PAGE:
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Our motto: "Critical thinking in the cheap seats." Unbiased, honest classical music and opera opinions, occasional obituaries and classical news reporting, since 2007. All written content © 2018 by Paul J. Pelkonen. For more about Superconductor, visit this link. For advertising rates, click this link. Follow us on Facebook.

Tuesday, June 8, 2010

Heavy Metal at the Met

According to an article by Daniel J. Wakin in the New York Times, the Metropolitan Opera has had to resort to more than just member support in staging its new production of Wagner's Der Ring des Nibelungen.

The production, designed by Canadian director Robert Lepage, uses a large-scale set of planks that raise, lower, and change angles as needed to facilitate the portrayal of mountain-tops, dark forests and Nibelung caves. It's an ingenious solution to the scenery challenges of Wagner's work.

However, the 45-ton set has to be rolled on and off the giant Met stage, and stored on one of the company's huge "side stages" to make room for Tosca, Carmen, and Boris Godunov. The sheer weight of the set has required a quiet construction effort at the opera house, adding 65-foot steel supports underneath the offstage area.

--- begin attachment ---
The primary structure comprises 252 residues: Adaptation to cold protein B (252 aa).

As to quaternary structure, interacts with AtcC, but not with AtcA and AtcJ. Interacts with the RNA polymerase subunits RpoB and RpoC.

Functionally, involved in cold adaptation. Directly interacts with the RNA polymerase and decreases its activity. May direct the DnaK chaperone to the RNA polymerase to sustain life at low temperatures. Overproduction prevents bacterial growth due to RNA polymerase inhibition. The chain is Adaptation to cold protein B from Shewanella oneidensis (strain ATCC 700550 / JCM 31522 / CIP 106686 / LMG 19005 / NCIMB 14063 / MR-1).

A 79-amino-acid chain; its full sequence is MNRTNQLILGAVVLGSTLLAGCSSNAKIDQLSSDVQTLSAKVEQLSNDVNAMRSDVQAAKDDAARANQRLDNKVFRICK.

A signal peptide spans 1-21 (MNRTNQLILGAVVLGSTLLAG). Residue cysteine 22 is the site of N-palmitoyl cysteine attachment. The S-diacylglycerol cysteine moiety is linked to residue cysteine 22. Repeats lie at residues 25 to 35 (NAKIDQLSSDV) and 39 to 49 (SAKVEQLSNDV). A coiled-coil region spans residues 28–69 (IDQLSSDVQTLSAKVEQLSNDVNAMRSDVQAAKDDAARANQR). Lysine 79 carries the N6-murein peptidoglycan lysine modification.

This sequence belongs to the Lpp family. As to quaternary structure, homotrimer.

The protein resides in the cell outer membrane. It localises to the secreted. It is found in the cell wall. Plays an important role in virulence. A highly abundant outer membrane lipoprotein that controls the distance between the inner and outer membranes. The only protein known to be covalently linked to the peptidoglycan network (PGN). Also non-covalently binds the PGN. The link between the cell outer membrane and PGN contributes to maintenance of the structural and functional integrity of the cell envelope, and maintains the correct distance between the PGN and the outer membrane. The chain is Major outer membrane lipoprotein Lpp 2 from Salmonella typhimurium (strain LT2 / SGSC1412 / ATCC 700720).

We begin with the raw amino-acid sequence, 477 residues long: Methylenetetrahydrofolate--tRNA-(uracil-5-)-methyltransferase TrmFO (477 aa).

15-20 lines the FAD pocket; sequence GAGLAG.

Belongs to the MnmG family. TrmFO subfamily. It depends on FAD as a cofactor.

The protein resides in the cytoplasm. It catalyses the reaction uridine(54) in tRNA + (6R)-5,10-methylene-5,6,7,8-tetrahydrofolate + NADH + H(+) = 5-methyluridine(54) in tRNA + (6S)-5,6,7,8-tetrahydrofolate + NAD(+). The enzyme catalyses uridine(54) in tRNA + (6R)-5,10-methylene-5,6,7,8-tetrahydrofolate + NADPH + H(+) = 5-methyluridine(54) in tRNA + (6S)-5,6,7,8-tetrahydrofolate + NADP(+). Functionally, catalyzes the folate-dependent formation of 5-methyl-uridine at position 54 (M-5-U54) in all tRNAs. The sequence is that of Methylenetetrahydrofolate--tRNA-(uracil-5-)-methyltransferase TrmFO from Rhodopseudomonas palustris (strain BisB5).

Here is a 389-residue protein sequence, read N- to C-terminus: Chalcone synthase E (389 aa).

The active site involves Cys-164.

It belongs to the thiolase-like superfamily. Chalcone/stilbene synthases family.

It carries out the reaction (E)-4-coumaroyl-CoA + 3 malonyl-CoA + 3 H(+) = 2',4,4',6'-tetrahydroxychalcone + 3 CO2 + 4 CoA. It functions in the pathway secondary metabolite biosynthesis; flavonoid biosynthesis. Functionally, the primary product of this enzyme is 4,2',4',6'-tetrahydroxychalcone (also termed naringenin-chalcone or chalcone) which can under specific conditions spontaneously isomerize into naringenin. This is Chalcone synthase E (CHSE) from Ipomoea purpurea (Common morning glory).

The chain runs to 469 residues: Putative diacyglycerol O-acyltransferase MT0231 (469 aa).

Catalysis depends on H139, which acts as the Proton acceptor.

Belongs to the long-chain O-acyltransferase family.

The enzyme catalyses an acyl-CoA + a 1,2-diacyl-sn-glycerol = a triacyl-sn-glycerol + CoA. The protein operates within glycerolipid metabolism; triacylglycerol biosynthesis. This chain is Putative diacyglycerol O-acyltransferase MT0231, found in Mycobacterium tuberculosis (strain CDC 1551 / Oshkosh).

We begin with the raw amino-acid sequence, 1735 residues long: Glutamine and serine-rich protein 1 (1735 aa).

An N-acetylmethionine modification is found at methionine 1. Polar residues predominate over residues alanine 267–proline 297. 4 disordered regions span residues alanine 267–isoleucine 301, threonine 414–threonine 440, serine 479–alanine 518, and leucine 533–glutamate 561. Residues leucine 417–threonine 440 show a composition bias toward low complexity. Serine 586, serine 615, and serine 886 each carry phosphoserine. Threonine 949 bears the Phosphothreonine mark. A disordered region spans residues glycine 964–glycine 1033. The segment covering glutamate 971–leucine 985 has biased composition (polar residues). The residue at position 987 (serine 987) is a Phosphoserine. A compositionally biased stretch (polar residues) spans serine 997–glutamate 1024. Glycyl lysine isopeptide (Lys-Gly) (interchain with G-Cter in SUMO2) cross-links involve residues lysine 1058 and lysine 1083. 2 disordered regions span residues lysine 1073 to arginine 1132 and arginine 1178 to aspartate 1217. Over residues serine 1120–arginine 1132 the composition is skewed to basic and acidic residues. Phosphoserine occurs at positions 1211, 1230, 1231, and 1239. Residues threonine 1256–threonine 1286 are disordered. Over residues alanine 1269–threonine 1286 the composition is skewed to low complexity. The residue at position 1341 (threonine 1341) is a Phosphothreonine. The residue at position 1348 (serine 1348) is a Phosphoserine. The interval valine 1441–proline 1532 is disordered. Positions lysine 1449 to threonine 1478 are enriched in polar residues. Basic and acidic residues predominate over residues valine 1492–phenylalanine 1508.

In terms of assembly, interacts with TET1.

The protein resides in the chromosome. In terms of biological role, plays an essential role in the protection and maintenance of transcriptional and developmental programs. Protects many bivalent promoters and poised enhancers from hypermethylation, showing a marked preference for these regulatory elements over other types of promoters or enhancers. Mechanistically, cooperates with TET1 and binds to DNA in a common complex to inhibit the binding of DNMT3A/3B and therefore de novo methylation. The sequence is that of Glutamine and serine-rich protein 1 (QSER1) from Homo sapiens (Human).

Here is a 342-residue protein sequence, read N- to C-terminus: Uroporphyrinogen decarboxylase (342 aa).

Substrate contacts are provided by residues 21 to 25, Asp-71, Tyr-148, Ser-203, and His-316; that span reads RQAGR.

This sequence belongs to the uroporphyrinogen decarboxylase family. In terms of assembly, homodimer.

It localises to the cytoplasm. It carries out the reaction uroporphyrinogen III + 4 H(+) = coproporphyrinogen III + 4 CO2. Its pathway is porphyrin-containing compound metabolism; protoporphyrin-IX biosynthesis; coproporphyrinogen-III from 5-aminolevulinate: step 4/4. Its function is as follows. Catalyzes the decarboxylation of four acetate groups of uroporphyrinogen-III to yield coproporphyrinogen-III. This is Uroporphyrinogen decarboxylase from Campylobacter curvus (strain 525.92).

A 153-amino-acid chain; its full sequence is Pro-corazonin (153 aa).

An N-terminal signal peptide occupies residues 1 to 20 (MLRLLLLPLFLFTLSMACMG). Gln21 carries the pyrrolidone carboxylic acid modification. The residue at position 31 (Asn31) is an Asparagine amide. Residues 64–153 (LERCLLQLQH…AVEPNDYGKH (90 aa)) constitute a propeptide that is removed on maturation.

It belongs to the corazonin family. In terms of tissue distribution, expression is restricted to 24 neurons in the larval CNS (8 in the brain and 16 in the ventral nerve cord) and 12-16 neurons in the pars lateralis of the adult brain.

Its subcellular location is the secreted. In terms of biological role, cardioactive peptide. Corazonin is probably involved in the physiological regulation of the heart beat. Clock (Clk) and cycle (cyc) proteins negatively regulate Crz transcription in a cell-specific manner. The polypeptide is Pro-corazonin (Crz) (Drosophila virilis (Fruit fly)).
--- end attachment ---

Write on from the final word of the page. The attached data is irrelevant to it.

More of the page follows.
To read the rest of the article, visit my Examiner.com page.
Photo by Yves Renaud
© 2010 The Metropolitan Opera.

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Critical Thinking in the Cheap Seats

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Since 2007, Superconductor has grown from an occasional concert or CD review to a near-daily publication covering classical music, opera and the arts in and around NYC, with excursions to Boston, Philadelphia, and upstate NY. I am a freelance writer living and working in Brooklyn NY. And no, I'm not a conductor.